August 4, 2009 / 12:29 PM / 11 years ago

CANADA FX DEBT-C$ hits 10-mth high, backs off; bonds ease

 * Canadian dollar rises to 10-mth high
 * Bond prices ease as investors seek riskier assets
 TORONTO, Aug 4 (Reuters) - The Canadian dollar hit a fresh
10-month high versus the U.S. currency on Tuesday, supported by
positive risk sentiment, but backed off as commodity prices
 The rise was part of a general trend of U.S. dollar
weakness that saw greater gains in other currencies, such as
the Australian and New Zealand dollars, as well as sterling.
 Building on the near 8 percent gain in July, the Canadian
dollar rose as high as C$1.0632 to the U.S. dollar, or 94.06
U.S. cents, up 1.3 percent from Friday, before paring gains.
 The Canadian dollar backed off its highest since Oct. 2 as
commodity prices, particularly crude oil, softened and as
investors took profits on recent sharp gains in higher risk and
commodity-based currencies.
 The underlying positive sentiment, however, was still
intact. [ID:nL4454101]
 "Canada is actually not the highlighted currency. It's just
moving along with the general U.S. dollar selloff like just
about every other major," said Firas Askari, head of foreign
exchange trading at BMO Capital Markets.
 "This market is still highlighted by a real dearth in
 At 8 a.m. (1200 GMT), the Canadian dollar was at C$1.0701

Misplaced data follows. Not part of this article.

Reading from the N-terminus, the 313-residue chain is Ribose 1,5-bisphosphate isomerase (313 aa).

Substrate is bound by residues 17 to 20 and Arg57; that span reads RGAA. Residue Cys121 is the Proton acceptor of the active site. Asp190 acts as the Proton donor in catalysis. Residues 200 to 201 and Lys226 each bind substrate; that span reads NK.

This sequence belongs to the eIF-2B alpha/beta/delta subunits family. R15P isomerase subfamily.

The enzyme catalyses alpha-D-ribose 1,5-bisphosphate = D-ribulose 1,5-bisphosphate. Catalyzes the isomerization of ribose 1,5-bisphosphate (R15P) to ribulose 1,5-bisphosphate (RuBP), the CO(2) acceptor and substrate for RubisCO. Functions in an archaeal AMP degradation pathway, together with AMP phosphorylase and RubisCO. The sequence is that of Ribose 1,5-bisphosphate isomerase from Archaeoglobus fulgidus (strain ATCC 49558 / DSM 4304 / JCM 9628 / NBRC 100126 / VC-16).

to the U.S. dollar, or 93.45 U.S. cents, up from Friday's close
at C$1.0775 to the U.S. dollar, or 92.81 U.S. cents.
 Canadian markets were closed for the Civic Holiday on
Monday, when the Canadian dollar made the bulk of its sharp
move higher.
 Upbeat economic data and corporate earnings as well as
higher commodities prices have helped whet investor appetite
for riskier currencies, while bond prices have fallen.
 No Canadian data is due Tuesday, with the focus during
shortened week on domestic and U.S. jobs data on Friday for the
latest update on the economic recovery.
 Canadian bond prices were lower across the curve as
investors sought riskier assets as recovery hopes steam ahead.
 The two-year Canadian bond dipped 7 Canadian cents to
C$99.09 to yield 1.448 percent, while the 10-year bond lost 15
Canadian cents to C$102.20 to yield 3.483 percent.
 The 30-year bond fell 30 Canadian cents to C$117.20 to
yield 3.972 percent. In the United States, the 30-year Treasury
yielded 4.402 percent.
(Reporting by Ka Yan Ng; editing by Jeffrey Benkoe)

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